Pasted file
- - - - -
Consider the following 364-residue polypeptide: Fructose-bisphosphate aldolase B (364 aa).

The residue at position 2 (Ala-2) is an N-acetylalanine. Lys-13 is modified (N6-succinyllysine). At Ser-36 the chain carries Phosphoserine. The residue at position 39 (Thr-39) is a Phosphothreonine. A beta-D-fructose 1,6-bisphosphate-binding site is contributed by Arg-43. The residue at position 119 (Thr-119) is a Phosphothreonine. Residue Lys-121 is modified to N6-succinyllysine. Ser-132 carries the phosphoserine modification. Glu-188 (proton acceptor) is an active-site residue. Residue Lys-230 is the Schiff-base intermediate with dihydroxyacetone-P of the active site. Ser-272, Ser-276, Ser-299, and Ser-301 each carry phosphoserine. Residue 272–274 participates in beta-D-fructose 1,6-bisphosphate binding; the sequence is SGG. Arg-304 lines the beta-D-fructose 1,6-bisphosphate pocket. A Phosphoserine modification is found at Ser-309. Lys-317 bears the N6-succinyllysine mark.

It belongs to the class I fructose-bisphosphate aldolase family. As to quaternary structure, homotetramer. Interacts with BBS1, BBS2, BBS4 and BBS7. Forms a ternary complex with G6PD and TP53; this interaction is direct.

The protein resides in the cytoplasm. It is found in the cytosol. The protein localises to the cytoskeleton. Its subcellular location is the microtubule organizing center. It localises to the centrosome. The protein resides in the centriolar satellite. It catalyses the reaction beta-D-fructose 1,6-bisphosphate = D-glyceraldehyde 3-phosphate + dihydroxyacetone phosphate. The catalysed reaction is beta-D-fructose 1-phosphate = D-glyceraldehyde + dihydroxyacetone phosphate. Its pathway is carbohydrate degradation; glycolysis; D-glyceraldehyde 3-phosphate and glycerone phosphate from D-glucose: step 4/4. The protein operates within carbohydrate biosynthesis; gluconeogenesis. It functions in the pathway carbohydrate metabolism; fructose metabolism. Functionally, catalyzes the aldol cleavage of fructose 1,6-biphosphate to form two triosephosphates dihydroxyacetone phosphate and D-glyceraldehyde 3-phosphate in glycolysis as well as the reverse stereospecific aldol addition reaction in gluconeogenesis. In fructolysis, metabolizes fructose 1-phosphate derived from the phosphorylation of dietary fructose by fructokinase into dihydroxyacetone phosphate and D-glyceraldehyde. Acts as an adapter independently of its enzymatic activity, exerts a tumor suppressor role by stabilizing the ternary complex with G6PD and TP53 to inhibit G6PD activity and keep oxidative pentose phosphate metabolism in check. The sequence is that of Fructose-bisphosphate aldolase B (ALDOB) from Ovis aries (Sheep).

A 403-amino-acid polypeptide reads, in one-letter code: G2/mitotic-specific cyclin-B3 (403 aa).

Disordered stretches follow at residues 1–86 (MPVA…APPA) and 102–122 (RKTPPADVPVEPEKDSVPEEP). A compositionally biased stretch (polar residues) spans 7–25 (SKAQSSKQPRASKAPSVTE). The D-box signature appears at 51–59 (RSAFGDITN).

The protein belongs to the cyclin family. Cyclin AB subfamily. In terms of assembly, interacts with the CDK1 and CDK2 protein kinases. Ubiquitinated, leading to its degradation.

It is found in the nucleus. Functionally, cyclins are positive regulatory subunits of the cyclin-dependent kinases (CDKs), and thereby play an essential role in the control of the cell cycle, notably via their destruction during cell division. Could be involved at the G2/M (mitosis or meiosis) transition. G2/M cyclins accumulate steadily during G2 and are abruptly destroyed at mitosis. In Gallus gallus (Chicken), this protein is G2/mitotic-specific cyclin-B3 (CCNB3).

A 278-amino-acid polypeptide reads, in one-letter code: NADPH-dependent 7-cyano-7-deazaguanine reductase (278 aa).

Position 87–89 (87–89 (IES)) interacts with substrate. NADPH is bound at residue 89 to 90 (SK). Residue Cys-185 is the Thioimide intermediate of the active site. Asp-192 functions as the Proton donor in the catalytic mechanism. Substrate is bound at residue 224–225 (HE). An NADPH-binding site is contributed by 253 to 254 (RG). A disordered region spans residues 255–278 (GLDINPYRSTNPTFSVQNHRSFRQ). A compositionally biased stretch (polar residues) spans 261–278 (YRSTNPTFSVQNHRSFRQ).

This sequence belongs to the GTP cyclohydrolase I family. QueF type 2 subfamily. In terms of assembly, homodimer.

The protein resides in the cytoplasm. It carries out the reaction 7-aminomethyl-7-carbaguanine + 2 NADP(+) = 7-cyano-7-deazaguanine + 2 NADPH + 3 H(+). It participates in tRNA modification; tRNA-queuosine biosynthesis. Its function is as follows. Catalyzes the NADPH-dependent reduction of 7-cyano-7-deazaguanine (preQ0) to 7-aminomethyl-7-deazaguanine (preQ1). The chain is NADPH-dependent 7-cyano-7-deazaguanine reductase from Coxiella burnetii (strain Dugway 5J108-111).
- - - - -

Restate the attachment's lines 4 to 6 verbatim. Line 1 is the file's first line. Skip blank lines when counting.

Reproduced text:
The protein resides in the cytoplasm. It is found in the cytosol. The protein localises to the cytoskeleton. Its subcellular location is the microtubule organizing center. It localises to the centrosome. The protein resides in the centriolar satellite. It catalyses the reaction beta-D-fructose 1,6-bisphosphate = D-glyceraldehyde 3-phosphate + dihydroxyacetone phosphate. The catalysed reaction is beta-D-fructose 1-phosphate = D-glyceraldehyde + dihydroxyacetone phosphate. Its pathway is carbohydrate degradation; glycolysis; D-glyceraldehyde 3-phosphate and glycerone phosphate from D-glucose: step 4/4. The protein operates within carbohydrate biosynthesis; gluconeogenesis. It functions in the pathway carbohydrate metabolism; fructose metabolism. Functionally, catalyzes the aldol cleavage of fructose 1,6-biphosphate to form two triosephosphates dihydroxyacetone phosphate and D-glyceraldehyde 3-phosphate in glycolysis as well as the reverse stereospecific aldol addition reaction in gluconeogenesis. In fructolysis, metabolizes fructose 1-phosphate derived from the phosphorylation of dietary fructose by fructokinase into dihydroxyacetone phosphate and D-glyceraldehyde. Acts as an adapter independently of its enzymatic activity, exerts a tumor suppressor role by stabilizing the ternary complex with G6PD and TP53 to inhibit G6PD activity and keep oxidative pentose phosphate metabolism in check. The sequence is that of Fructose-bisphosphate aldolase B (ALDOB) from Ovis aries (Sheep).

A 403-amino-acid polypeptide reads, in one-letter code: G2/mitotic-specific cyclin-B3 (403 aa).

Disordered stretches follow at residues 1–86 (MPVA…APPA) and 102–122 (RKTPPADVPVEPEKDSVPEEP). A compositionally biased stretch (polar residues) spans 7–25 (SKAQSSKQPRASKAPSVTE). The D-box signature appears at 51–59 (RSAFGDITN).